Samuel Beckett’s Happy Days

SAMUEL BECKETT’S classic play Happy Days, comes to the Town Hall Theatre on Monday February 3 in a production by London-based The Godot Company.

The Godot Company was founded more than 10 years ago by actor Peter Marinker and John Calder, Beckett’s long-time publisher and close personal friend. As its name might suggest, the company is dedicated to the performance and promotion of Beckett’s work and it has toured many of his plays extensively over the past decade.

Beckett wrote Happy Days in 1960/61 and it was first performed in September of the latter year in New York. Whereas much of his work was initially written in French, Happy Days was written in English. The play features one of Beckett’s most iconic characters, Winnie, the woman we encounter buried in the ground up to her waist and, later in the play, up to her neck. Despite her predicament, she doggedly pursues her daily rituals and frequently insists “This will have been another happy day.”

Winnie is voluble, her torrent of words stemming from a strange mix of optimism, vitality, wilful blindness to the reality of her plight ,and an unspoken fear of death and loneliness. As a character she provides a stark contrast to her husband Willie, barely seen throughout the play, who is taciturn and monosyllabic. Their relationship is a grimly funny parody of a long-married couple sunk into their own routine of familiarity and non-communication.

Winnie is played by Dubliner Colette Kelly, who moved to England in her teens and subsequently studied acting at London’s Webber Douglas Academy of Dramatic Art, graduates of which include Angela Lansbury, Terence Stamp, and Minnie Driver.

Colette made her debut with The Godot Company in their 2009 staging of Endgame which also came to the Town Hall.

“Having done production they wouldn’t let go of me then,” she laughs, speaking from her London home. “I’ve since done Play, Footfall, Rockaby, Eh Joe, and I’ve also been involved in the readings that they do in the theatre that John Calder set up in his bookshop, Endicott.”

Colette admits that prior to working with the Godot Company she was not very familiar with Beckett’s work.

“I knew about Beckett but like a lot of people I thought he was a bit of a mystery. Sometimes you think ‘Oh I can’t do that, it looks terribly complicated and intellectual’, but then when you cross that barrier the first thing you find is that he’s got a terrific sense of humour, even if it’s a little bit dark at times. He loved the silent movies and in Happy Days there are moments we refer to as ‘Buster Keaton moments’ like when he would do a double-take. So it is far more accessible than people think.”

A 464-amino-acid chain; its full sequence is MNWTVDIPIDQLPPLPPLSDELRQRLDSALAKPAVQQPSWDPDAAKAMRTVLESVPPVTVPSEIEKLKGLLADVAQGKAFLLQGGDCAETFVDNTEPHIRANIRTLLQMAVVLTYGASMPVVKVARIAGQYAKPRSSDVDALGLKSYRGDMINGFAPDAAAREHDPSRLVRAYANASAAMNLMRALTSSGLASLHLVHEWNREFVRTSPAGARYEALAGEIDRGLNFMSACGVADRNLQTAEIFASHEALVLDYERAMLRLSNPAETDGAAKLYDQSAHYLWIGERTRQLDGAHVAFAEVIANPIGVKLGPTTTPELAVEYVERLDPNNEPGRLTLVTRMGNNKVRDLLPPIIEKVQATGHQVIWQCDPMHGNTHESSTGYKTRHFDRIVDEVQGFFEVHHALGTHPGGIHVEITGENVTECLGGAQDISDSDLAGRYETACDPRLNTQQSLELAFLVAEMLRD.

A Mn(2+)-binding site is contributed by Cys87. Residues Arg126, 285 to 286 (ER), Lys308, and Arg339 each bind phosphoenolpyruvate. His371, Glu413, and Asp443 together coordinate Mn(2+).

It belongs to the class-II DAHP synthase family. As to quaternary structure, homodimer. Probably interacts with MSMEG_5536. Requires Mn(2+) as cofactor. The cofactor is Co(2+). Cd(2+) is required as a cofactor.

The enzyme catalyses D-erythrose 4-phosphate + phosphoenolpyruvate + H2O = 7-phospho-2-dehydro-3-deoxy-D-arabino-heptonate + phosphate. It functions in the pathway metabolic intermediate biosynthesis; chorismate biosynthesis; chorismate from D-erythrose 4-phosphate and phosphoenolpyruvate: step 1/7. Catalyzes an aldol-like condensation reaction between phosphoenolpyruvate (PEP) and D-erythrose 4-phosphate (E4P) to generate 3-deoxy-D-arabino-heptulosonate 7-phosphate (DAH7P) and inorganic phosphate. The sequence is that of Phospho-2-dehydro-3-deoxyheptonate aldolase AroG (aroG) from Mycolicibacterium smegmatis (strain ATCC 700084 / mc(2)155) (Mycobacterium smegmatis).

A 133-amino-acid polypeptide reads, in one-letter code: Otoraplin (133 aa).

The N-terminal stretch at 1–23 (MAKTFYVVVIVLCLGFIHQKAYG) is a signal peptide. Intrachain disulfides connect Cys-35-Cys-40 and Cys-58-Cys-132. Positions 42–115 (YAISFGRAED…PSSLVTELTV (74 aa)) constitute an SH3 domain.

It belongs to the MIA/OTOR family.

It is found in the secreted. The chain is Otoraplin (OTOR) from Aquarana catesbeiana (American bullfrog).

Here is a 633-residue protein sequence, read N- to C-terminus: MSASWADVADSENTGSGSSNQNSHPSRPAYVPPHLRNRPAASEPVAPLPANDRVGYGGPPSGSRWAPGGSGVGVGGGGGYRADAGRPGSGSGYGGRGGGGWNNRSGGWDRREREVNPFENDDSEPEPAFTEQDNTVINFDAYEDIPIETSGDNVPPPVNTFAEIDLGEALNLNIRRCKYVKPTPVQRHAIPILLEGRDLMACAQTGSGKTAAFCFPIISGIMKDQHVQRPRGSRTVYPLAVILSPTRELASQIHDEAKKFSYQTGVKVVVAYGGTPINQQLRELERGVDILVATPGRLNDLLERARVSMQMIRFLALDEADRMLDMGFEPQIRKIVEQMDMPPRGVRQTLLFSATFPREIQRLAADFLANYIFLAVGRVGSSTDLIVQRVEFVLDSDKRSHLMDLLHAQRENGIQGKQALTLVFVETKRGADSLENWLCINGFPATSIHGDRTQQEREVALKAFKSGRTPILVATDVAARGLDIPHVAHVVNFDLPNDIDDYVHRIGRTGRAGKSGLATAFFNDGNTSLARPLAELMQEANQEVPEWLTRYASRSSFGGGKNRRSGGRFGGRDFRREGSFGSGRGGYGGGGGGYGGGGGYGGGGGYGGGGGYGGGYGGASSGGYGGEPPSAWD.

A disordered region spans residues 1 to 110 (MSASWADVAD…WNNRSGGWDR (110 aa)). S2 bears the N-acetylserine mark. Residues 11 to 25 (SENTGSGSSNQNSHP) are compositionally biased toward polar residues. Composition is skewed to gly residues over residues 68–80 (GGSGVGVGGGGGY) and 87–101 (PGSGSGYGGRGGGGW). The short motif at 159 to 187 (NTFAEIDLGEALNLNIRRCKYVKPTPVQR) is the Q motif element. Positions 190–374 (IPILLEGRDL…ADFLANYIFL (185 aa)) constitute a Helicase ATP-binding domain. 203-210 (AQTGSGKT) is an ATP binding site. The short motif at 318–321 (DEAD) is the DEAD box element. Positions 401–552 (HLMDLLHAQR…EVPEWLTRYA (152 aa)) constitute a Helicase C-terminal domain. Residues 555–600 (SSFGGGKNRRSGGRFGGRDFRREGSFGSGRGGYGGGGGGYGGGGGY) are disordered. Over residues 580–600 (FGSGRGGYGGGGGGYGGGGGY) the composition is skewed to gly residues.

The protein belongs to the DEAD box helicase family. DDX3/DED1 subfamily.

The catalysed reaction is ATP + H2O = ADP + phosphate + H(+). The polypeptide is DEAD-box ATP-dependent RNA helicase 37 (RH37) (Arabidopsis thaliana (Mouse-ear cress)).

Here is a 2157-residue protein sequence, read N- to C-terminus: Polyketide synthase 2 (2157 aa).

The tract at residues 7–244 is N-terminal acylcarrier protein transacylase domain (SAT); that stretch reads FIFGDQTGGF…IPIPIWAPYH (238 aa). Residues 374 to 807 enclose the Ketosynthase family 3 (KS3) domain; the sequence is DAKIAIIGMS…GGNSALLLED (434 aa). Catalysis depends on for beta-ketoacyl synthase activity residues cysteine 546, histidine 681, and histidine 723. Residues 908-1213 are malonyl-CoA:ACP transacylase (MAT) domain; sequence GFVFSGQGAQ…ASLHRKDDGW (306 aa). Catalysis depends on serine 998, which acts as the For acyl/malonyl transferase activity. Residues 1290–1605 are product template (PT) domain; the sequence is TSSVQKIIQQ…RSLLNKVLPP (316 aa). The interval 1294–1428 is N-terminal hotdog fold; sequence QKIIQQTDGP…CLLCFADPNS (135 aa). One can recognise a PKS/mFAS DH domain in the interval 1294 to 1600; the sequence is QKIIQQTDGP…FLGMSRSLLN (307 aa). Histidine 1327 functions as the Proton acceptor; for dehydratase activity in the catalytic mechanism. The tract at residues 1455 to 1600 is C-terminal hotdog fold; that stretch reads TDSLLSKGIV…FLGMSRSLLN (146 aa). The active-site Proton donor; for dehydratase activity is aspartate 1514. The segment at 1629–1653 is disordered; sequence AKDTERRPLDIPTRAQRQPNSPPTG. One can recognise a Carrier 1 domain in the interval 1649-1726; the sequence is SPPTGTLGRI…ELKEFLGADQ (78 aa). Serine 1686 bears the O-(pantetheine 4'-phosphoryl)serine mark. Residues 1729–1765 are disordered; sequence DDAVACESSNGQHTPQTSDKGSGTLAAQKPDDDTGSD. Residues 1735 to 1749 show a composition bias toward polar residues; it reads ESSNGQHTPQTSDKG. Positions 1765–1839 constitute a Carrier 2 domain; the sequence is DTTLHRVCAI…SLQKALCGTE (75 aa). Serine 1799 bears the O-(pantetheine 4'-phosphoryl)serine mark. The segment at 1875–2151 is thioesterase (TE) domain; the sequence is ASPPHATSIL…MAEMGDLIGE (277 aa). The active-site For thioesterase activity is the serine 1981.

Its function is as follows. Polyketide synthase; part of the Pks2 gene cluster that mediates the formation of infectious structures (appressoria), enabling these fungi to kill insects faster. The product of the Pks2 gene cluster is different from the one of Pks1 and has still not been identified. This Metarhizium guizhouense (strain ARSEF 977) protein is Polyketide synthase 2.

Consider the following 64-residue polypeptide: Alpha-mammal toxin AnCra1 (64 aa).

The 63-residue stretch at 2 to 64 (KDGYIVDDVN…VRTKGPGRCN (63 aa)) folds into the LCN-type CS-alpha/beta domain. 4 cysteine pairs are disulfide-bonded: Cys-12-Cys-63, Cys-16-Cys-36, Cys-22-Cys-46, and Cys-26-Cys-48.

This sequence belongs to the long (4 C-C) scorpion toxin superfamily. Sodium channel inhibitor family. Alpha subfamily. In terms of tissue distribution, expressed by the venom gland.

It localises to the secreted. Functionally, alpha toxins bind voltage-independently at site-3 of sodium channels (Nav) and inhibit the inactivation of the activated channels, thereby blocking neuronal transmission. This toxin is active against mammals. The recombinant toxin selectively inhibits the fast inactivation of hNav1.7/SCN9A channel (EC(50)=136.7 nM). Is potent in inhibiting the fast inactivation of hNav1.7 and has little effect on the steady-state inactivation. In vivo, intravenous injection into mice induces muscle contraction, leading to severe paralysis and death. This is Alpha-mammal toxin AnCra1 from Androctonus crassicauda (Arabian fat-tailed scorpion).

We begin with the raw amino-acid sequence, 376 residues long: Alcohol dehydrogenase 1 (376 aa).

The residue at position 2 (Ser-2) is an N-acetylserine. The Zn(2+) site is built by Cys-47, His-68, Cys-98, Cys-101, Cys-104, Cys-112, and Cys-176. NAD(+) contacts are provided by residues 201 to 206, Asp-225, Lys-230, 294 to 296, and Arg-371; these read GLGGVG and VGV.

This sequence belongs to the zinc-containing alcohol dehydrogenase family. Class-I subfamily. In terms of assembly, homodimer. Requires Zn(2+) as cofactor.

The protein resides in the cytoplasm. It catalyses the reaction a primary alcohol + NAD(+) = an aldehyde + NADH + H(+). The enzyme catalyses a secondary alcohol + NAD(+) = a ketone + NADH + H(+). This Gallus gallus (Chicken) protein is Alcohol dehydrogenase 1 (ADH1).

She also readily acknowledges the benefits for an actor of having John Calder as part of the company.

“Of course it is a great boon having John as part of the company,” she says. “He lives in Paris most of the time and I went to see him there to go through some stuff with him and he can tell you everything. John would have been in the theatre when Beckett was directing Billie Whitelaw, and other productions as well, and he can tell you the notes and direction that Beckett was giving them, he knows all these things.

“You can ask him anything about Beckett and he knows. Beckett did have a very close relationship with his mother and there are a lot of things in Happy Days which reflect that. I think if you are Irish you’re more likely to sympathise with Winnie and recognise aspects of her character because we are different human beings from the English!”

Peggy Ashcroft famously likened the role of Winnie to a Hamlet for actresses, how does Colette view the part?

“I’m inclined to agree,” she replies. “It’s a marathon but once you’ve learned it, it’s a piece de resistance. It’s got so much colour in it, on the one hand you have Beckett philosophising, having Winnie trying to work out has the Earth lost its atmosphere, what are we doing here, we’re all going to die so let’s make the most of it.

“There are some very bleak moments but then all of a sudden you’ll turn the page and it will be hysterically funny because she’ll be talking to Willie her husband, who’s hidden in a little hole next to her, who doesn’t say much, he only reads the paper so he is no help at all, but their little exchanges are hysterically funny. They lift the play, it’s not all heavy and bleak.”

When Beckett was directing Billie Whitelaw as Winnie he highlighted the character’s eroticism and Colette agrees this aspect is important.

“I think there are definitely moments in the play that would give rise to that,” she says. “There is sexual innuendo and she is described as being in her fifties, blonde hair, very low-cut evening dress, full-bosomed. She was probably quite beautiful in her day though now she is fading. I hope we bring that erotic side of her personality out.”

Our phone conversation is taking place on a Friday evening, and the show’s producer has informed me Colette will be away for the next two days being fitted for a wig. That must be quite a wig, I suggest.

“Well, I’m not blonde myself,” she chuckles. “The play is set in the late fifties so it has a period look and the wig has to look just right, a cheap wig plonked on her head would let down the whole production. It’s being made by a wigmaker I know from my time in the West End in the 1970s, he’s a wigmaker to the stars!”

And her final thoughts on Happy Days? “I want the audience to know that it is an enjoyable evening, you go with Winnie on her whole journey and as Beckett said himself ‘There is always hope’ even if things look bleak. And that is Winnie personified ‘another happy day!’”

Tickets are available from the Town Hall on 091 - 569777 and


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